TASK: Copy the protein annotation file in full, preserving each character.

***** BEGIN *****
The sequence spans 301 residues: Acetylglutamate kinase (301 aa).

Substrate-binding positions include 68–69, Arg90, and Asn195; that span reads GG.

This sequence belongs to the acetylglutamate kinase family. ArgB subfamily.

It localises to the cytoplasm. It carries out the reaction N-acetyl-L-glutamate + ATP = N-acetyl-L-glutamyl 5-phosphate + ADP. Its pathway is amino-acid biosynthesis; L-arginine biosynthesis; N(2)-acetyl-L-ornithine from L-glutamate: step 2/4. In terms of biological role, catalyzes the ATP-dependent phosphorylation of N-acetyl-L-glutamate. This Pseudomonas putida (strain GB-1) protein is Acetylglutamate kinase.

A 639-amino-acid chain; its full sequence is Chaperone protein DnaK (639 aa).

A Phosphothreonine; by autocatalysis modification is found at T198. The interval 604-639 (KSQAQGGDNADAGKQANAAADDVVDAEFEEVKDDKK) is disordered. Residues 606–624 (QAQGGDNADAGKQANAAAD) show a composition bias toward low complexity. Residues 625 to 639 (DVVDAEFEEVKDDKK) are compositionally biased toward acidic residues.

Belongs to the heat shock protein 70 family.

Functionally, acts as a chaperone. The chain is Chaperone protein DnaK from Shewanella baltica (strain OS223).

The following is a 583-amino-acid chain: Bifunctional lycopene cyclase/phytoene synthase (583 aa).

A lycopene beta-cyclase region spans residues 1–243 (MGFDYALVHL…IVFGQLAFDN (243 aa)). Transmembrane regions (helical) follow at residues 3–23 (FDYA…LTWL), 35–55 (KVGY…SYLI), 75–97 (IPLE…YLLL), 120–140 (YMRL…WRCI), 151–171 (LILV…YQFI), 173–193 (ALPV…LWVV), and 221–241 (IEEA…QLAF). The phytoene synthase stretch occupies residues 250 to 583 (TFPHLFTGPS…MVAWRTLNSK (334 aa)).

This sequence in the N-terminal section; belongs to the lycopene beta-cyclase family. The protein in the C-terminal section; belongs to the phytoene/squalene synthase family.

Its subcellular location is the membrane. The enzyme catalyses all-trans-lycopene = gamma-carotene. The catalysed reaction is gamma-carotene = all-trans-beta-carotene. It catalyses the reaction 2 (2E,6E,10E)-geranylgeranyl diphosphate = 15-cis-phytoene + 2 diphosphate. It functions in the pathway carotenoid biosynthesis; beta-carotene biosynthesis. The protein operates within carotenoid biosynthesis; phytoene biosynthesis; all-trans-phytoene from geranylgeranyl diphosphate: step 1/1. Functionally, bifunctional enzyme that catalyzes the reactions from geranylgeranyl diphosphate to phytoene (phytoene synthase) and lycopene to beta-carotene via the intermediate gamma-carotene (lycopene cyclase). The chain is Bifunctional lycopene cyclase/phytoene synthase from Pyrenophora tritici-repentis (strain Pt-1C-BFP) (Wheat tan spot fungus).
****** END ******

The sequence spans 301 residues: Acetylglutamate kinase (301 aa).

Substrate-binding positions include 68–69, Arg90, and Asn195; that span reads GG.

This sequence belongs to the acetylglutamate kinase family. ArgB subfamily.

It localises to the cytoplasm. It carries out the reaction N-acetyl-L-glutamate + ATP = N-acetyl-L-glutamyl 5-phosphate + ADP. Its pathway is amino-acid biosynthesis; L-arginine biosynthesis; N(2)-acetyl-L-ornithine from L-glutamate: step 2/4. In terms of biological role, catalyzes the ATP-dependent phosphorylation of N-acetyl-L-glutamate. This Pseudomonas putida (strain GB-1) protein is Acetylglutamate kinase.

A 639-amino-acid chain; its full sequence is Chaperone protein DnaK (639 aa).

A Phosphothreonine; by autocatalysis modification is found at T198. The interval 604-639 (KSQAQGGDNADAGKQANAAADDVVDAEFEEVKDDKK) is disordered. Residues 606–624 (QAQGGDNADAGKQANAAAD) show a composition bias toward low complexity. Residues 625 to 639 (DVVDAEFEEVKDDKK) are compositionally biased toward acidic residues.

Belongs to the heat shock protein 70 family.

Functionally, acts as a chaperone. The chain is Chaperone protein DnaK from Shewanella baltica (strain OS223).

The following is a 583-amino-acid chain: Bifunctional lycopene cyclase/phytoene synthase (583 aa).

A lycopene beta-cyclase region spans residues 1–243 (MGFDYALVHL…IVFGQLAFDN (243 aa)). Transmembrane regions (helical) follow at residues 3–23 (FDYA…LTWL), 35–55 (KVGY…SYLI), 75–97 (IPLE…YLLL), 120–140 (YMRL…WRCI), 151–171 (LILV…YQFI), 173–193 (ALPV…LWVV), and 221–241 (IEEA…QLAF). The phytoene synthase stretch occupies residues 250 to 583 (TFPHLFTGPS…MVAWRTLNSK (334 aa)).

This sequence in the N-terminal section; belongs to the lycopene beta-cyclase family. The protein in the C-terminal section; belongs to the phytoene/squalene synthase family.

Its subcellular location is the membrane. The enzyme catalyses all-trans-lycopene = gamma-carotene. The catalysed reaction is gamma-carotene = all-trans-beta-carotene. It catalyses the reaction 2 (2E,6E,10E)-geranylgeranyl diphosphate = 15-cis-phytoene + 2 diphosphate. It functions in the pathway carotenoid biosynthesis; beta-carotene biosynthesis. The protein operates within carotenoid biosynthesis; phytoene biosynthesis; all-trans-phytoene from geranylgeranyl diphosphate: step 1/1. Functionally, bifunctional enzyme that catalyzes the reactions from geranylgeranyl diphosphate to phytoene (phytoene synthase) and lycopene to beta-carotene via the intermediate gamma-carotene (lycopene cyclase). The chain is Bifunctional lycopene cyclase/phytoene synthase from Pyrenophora tritici-repentis (strain Pt-1C-BFP) (Wheat tan spot fungus).